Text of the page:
The nutrient value of food is almost always altered by the kind of processing it undergoes. The water-soluble vitamins are the most vulnerable to processing and cooking. Careful cooking and storage will help retain the nutrients in your food.
Almost all food is processed in some way before it is eaten. Commercially, the main reasons to process food are to eliminate micro-organisms (which may cause disease) and to extend shelf life. Simply cooking or combining a food with other foodstuffs to create a recipe is also considered a form of food processing. Whatever the case, the nutrient value of any food is often altered by the processing.
Some vitamins are more stable (less affected by processing) than others. Water-soluble vitamins (B-group and C) are more unstable than fat-soluble vitamins (K, A, D and E) during food processing and storage. The most unstable vitamins include:
- vitamin C.
More stable vitamins include:
- niacin (vitamin B3)
- vitamin K
- vitamin D
- biotin (vitamin B7)
- pantothenic acid (vitamin B5).
Most vegetables are peeled or trimmed before cooking to remove the tough skin or outer leaves. But most nutrients, such as vitamins, tend to lie close to the skin surface, so excessive trimming can mean a huge reduction in a vegetable’s nutrient value.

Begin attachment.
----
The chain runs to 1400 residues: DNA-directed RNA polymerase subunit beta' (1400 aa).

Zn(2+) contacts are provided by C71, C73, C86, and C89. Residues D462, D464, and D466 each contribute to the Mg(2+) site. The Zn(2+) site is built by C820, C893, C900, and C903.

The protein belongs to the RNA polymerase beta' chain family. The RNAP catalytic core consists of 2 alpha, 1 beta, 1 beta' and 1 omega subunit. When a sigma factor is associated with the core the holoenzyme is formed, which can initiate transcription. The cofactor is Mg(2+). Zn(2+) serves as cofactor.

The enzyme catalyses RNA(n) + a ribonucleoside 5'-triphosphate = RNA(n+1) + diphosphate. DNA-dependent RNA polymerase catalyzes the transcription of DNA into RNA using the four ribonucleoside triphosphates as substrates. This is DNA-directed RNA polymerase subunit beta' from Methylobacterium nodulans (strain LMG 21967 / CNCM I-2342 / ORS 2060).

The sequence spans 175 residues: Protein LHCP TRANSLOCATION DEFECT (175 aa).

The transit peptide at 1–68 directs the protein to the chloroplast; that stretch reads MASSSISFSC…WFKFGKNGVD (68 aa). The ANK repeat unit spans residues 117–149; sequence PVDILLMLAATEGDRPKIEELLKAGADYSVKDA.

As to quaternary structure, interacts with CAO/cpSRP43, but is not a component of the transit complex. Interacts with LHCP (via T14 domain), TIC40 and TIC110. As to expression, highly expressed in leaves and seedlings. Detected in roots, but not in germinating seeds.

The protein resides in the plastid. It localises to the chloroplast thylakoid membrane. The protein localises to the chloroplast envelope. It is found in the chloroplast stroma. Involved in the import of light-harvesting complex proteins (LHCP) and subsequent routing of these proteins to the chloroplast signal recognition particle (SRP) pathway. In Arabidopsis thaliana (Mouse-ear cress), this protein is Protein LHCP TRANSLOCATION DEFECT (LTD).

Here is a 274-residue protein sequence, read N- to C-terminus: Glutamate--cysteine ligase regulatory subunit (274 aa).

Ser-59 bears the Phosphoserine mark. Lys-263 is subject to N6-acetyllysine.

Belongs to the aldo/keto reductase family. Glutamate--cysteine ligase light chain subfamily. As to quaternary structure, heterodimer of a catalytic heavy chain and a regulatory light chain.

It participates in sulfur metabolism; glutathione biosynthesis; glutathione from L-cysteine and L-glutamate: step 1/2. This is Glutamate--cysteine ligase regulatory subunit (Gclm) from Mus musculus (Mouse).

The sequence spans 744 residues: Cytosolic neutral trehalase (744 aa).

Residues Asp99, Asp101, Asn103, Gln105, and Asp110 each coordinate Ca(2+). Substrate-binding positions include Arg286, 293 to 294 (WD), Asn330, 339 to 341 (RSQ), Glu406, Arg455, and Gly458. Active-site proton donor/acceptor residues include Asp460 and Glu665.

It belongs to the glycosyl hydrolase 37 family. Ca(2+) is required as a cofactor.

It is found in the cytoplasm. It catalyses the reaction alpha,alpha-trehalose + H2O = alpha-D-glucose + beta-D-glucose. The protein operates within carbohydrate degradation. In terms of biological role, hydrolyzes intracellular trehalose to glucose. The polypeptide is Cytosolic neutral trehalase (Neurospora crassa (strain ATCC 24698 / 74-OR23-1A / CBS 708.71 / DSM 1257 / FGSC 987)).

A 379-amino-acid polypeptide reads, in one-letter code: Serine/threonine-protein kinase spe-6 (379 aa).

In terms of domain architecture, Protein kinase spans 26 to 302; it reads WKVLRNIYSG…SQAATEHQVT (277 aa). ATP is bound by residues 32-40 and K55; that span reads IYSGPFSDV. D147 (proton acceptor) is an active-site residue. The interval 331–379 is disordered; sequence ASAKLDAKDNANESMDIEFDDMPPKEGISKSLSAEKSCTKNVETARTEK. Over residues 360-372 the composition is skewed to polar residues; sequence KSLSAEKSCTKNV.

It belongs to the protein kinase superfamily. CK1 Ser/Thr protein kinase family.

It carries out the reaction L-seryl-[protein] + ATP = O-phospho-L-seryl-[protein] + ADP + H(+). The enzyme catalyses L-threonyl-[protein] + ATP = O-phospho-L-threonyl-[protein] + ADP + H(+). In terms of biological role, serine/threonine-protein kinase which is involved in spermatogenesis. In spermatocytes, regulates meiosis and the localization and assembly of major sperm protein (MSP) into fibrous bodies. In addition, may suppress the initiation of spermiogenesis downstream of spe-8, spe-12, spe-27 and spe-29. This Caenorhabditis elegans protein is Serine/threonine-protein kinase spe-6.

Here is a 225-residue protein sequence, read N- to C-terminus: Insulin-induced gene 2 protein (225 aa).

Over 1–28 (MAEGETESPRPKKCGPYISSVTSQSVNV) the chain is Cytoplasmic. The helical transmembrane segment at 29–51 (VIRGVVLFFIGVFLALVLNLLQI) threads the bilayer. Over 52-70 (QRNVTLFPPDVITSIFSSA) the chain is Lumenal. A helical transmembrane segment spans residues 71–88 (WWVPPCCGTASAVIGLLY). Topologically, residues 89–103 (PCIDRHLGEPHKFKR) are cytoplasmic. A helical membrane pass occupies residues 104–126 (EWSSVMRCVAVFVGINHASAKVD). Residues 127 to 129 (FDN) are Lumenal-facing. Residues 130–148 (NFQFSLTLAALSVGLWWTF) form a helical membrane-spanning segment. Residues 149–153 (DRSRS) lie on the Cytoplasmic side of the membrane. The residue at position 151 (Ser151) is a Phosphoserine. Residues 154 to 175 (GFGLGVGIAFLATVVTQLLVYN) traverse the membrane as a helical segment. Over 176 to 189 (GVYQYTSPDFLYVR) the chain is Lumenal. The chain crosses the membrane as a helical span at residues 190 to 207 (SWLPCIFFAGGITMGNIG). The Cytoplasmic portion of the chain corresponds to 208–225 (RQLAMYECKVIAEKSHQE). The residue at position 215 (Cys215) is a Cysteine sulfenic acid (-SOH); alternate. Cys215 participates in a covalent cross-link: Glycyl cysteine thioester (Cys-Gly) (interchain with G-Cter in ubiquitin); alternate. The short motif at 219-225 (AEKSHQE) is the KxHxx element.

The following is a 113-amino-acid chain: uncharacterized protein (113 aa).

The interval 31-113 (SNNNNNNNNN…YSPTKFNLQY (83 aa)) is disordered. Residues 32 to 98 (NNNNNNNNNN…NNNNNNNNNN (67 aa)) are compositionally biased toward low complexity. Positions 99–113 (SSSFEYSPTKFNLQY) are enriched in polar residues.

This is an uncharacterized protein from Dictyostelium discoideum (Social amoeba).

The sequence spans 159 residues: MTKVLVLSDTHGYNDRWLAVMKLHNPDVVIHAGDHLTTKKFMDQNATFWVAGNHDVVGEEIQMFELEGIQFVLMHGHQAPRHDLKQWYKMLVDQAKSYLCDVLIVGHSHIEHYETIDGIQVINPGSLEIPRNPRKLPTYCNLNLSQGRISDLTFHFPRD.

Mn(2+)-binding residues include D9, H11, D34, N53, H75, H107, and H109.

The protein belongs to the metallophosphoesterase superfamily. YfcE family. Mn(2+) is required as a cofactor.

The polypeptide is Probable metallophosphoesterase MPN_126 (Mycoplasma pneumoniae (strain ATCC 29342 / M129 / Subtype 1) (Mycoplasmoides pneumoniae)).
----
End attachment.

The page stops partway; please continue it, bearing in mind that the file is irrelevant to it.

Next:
Some vitamins dissolve in water, so you lose your vitamins to the cooking water if you prefer to boil your vegetables. For example, boiling a potato can cause much of the potato’s B and C vitamins to migrate into the boiling water. It is still possible to benefit from these nutrients if you consume the liquid, for example, by turning the potato and the liquid into a soup. Alternative cooking methods such as grilling, roasting, steaming, stir-frying or microwaving generally preserve a greater amount of vitamins and other nutrients.
It would be inaccurate to say that cooking food always lessens the nutrient value. Cooking can be advantageous in many ways, including:
- making the food tastier
- breaking down parts of vegetables that would otherwise be indigestible
- destroying bacteria or other harmful micro-organisms
- making phytochemicals more available, for instance, phytochemicals are more available in cooked tomatoes than in raw tomatoes. (Phytochemicals are chemicals produced by plants).
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